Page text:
If I thought I had perfected the art of travelling like a tramp, my friend Bashir
from Naran has given it finesse. Trekking in the outback whenever we came across a shepherd he would quiz the man in great detail about the nearest Gujjar camp and the leader, or Chaudhri, there. Then as we would go our way he would chuckle, ‘Should misfortune befall us now and we have no food or shelter I will tell the Chaudhri all the good things that people say about him as far away as Abbottabad
Bashir maintained that it was every human being’s egotistical desire to hear complimentary things and this was exactly what he gave them. Having not only survived an encounter with Chilasi brigands in the Rutti Gali connecting Kaghan Valley with Azad Kashmir
, but through subterfuge having deprived them of a quarter of good lamb was elated. As we crested the broad saddle of Jalkhad Gali back into Kaghan we ran into Yusuf, the strapping Gujjar youth from the encampment at the foot of the pass.
As we came up to him, we threw down our loads and with an exaggerated show of fatigue sat down and the inquisition began. Soon we knew that Yusuf’s uncle, Chaudhri Abdullah, was the headman of the encampment at the foot of the pass, and that the bulk of the herds together with the womenfolk and children were already on the way down for winter. We also learned that Abdullah was a deeply religious man and, quite surprisingly, had but one wife. Besides, we knew nearly all the insignificant details about the headman’s life that would help to get the conversation started.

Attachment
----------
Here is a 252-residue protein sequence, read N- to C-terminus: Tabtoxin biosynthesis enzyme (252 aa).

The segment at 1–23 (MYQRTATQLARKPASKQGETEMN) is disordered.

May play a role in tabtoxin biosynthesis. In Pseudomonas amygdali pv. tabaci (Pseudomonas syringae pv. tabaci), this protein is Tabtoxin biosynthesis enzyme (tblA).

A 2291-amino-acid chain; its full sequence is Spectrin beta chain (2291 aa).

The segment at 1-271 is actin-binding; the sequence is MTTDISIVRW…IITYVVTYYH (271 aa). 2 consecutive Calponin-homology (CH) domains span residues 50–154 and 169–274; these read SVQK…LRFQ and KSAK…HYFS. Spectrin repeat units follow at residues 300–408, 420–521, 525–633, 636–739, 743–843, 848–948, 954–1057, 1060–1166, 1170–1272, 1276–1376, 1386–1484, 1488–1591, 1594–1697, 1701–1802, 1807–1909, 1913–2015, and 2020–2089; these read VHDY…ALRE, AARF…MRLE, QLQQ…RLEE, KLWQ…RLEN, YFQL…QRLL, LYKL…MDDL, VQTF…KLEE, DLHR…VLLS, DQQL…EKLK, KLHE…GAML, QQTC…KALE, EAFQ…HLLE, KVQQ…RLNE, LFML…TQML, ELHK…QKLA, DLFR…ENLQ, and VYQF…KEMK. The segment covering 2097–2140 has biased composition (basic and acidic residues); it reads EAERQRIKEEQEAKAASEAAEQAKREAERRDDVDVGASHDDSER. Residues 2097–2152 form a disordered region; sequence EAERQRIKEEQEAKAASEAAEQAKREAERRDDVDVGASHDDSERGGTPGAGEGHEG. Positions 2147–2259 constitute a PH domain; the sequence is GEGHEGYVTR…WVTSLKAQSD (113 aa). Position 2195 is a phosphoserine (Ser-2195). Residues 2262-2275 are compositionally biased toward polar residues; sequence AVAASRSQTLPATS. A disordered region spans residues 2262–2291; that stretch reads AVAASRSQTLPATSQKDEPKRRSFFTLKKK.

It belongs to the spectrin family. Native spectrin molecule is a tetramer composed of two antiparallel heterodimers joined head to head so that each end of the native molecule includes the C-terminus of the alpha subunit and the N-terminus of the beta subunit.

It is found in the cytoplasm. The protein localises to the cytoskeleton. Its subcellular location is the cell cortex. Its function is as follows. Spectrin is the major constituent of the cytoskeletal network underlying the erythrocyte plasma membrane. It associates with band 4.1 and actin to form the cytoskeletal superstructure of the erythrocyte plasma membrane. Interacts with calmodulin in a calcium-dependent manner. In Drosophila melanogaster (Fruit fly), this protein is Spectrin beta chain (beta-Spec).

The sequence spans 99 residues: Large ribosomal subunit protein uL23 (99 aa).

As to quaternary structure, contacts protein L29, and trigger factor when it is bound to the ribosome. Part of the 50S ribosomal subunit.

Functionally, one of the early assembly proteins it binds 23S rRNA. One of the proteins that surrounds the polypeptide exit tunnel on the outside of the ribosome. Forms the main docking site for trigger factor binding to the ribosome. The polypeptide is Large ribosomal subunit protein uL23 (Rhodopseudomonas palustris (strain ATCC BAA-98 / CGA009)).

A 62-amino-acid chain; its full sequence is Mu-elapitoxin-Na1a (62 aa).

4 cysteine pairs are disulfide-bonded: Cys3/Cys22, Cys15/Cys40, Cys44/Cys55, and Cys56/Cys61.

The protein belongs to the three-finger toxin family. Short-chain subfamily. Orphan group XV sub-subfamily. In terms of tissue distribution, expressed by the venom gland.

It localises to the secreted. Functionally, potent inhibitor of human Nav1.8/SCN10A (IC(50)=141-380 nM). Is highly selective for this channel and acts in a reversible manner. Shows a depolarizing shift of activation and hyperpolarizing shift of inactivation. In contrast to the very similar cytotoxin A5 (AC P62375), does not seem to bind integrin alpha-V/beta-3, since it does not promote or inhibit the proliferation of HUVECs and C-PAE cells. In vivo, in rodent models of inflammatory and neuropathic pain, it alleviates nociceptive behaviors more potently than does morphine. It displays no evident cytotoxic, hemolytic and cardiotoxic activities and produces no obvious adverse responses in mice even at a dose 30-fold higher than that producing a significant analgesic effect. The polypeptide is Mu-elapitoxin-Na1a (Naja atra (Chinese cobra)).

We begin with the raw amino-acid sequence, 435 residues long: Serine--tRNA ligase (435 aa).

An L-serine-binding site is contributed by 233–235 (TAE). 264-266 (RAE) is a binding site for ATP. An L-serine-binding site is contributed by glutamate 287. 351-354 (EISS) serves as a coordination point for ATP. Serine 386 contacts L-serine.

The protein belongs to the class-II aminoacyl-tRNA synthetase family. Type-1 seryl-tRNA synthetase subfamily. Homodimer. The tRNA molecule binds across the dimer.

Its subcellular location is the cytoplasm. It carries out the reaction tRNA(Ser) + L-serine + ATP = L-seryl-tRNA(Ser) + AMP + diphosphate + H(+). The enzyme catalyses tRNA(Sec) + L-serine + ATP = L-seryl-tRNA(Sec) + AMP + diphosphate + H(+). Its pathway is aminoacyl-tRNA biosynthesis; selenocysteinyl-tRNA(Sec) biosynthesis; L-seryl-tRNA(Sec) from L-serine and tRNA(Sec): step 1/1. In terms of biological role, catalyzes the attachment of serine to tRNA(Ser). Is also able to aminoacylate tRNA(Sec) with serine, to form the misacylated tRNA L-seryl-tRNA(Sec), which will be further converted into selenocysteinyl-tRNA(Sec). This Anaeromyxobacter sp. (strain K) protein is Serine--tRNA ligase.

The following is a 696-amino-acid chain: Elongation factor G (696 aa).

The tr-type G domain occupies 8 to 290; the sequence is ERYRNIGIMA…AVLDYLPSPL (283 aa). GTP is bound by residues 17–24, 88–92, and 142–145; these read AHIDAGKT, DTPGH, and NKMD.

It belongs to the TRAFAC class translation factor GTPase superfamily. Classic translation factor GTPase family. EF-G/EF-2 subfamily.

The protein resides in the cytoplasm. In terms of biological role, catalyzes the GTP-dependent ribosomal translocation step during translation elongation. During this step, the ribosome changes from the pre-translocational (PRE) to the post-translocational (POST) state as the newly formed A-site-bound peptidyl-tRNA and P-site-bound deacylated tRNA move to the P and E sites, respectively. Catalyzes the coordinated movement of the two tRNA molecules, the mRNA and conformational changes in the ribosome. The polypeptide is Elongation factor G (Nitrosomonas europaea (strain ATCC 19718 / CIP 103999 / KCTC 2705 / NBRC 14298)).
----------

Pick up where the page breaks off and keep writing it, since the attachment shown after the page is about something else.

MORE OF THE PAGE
And so it was on a glorious afternoon, the last before the rains brought down unprecedented floods, that we walked down the western slope of Jalkhad Gali happy in the knowledge that our quarter of meat would soon be on the hearth of Abdullah’s encampment. Around us the slopes were resplendent with forget-me-nots, primulas and buttercups and in the blue sky shredded by tumescent cumulus raptors rode the updrafts in their search for prey.
We made it to camp just as the glow of a mountain sunset descended from the peaks, changing into a steely grey as it came. The cold, windy slopes suddenly became alive with hundreds of bleating sheep and goats and the valley resounded with the call of the shepherds and the barking of the nasty looking dogs that every self-respecting Gujjar owns. Then they were all in the pens and quiet descended on the valley.
In that hush the only sound that rose above the sigh of the wind was the azan. It was Chaudhri Abdullah, standing tall in the mehrab of the open air mosque, an imposing figure in his white turban, henna-red beard and grey shalwar-kameez – the archetypal patriarch leading his clan in supplication to their Lord. To my senses deadened by the stridency of the call for prayer on public address systems, this was the most beautiful sound. It possessed the pristine quality of God’s religion; it was like a balm that soothed, not the jarring noise that shattered the nerves in the cities. This, I knew, was the sound that drove men to religion, not from it.